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  • Michael Krakovskiy 8:37 am on May 19, 2011 Permalink | Reply
    Tags: Broth, , , , , Oden, original Iron Chef, Sauce, Sea urchin, , Sushi   

    uni 

    Did you know that you can buy a whole wooden box of uni for 15.99 in K-Town? Uni is sea urchin “caviar”, the creamiest ingredient in the world, the second most oohed and aahed over thing on the original Iron Chef show (after “broth of vigor” aka dashi), the thing that you overpay for at the fancier sushi restaurant where it is doled out in smallest portions ever?

    Well, you can. It cures a mild bout of depression if consumed in one sitting, with good quality soy sauce and guttural cat-like growling.

     
  • Michael Krakovskiy 3:27 am on October 3, 2006 Permalink | Reply
    Tags: Bento, , , convenience store food, county fair food, , festival food, festival junk food, , , food pyramid, , , junk food overlows, , Miso, , Ramen, , , Squid, Sushi, Tempura, , , Yƍshoku   

    Deadprogrammer Visits Japan Part VIa : Japanese Food 

    You know that a have a japonophiliac streak in me, but I can’t honestly say that Japanese cuisine is my favorite. In fact it holds a shaky fourth position, after Vietnamese, Korean and Thai cuisines (in that order). Sushi, sashimi and kushiyaki (stuff on skewers) are great comfort food, and not many things achive the perfection of high quality sashimi (especially if I caught the fish) and fried smelt is probably one of my top 10 favorite foods. But overall, I think Japanese cuisine is all that great, but I still like it better than French and Italian.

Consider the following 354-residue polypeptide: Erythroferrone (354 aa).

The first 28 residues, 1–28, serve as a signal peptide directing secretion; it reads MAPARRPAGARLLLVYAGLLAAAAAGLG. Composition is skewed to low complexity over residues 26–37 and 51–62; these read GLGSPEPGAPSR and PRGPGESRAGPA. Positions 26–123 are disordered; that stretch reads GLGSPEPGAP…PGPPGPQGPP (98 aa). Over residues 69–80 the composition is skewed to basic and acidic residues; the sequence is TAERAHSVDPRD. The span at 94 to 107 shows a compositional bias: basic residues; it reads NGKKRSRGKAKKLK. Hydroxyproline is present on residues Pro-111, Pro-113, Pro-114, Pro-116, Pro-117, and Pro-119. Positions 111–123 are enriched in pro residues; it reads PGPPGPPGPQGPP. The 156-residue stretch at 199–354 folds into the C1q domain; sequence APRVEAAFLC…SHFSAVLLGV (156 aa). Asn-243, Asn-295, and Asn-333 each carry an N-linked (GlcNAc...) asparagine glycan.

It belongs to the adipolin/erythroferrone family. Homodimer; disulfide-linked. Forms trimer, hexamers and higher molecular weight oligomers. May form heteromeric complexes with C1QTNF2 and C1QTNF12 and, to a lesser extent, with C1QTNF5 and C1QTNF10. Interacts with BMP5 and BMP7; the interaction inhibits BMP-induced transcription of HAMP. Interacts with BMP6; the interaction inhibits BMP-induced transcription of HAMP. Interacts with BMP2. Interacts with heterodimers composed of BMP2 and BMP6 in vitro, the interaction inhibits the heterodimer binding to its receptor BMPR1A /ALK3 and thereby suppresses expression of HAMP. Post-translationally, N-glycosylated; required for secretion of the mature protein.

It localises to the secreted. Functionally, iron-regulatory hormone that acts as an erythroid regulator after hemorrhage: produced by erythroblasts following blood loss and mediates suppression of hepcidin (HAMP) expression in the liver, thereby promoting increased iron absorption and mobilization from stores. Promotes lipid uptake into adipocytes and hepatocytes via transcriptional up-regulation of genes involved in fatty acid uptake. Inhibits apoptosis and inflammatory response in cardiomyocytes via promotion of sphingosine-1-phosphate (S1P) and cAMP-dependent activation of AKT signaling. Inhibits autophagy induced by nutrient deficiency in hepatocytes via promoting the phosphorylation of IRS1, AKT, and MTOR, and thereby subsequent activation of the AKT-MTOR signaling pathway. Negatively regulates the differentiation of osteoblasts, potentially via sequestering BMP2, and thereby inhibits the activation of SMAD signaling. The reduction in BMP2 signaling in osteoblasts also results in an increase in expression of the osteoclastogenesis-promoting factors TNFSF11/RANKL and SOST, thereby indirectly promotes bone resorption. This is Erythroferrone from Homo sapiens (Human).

Let’s start at the base of Japanese food pyramid. The fast food. I am not going to get into details about Japanese McDonalds and the like. Calling it Macdonurado and making the clown hot and female does not change it much.

    Let’s start with the first meal that you might encounter – the bento, the boxed lunch. The sell these in most trains and train stations. The variety of bento is amazing, almost always reflecting the season and featuring fresh local produce. It’s probably the perfect and the best fast food in the world. Sadly, obentos are not popular in the US, which I think might change in the future. The thing that most resembles the bento, the tv dinner, is terrible and thankfully extinct.

    Here’s a group of Japanese businessmen enjoying their bentos in a shinkansen. One of my favorite features of Mainichi Daily News is a special feature about bentos written by Shinobu Kobayashi. A bento usually cost about $10. My favorite part of bentos is the little exotic pickles, from lotus root to stuff I can’t even identify. They are like a little surprise – you never know how they’ll taste.

    A whole separate category should be devoted to festival junk food. Think the Japanese version of American county fair food.

    First, there’s takoyaki, which should be familiar to all I Love Katamari players. Takoyaki are greasy balls of fried batter, filled with chunks of octopus and drenched in mayo, served searing hot. Unhealthy as hell, but great with beer.

    Okonomiyaki is sort of Japanese take on pizza. They are also hot and greasy beyond belief, and again, a great drinking food.


    Grilled squid on a stick is a popular festival food.

    Mitarashi dango are sticky rice flour dumplings on a stick. They are very filling, but not particularly tasty. I liked mochi a bit more.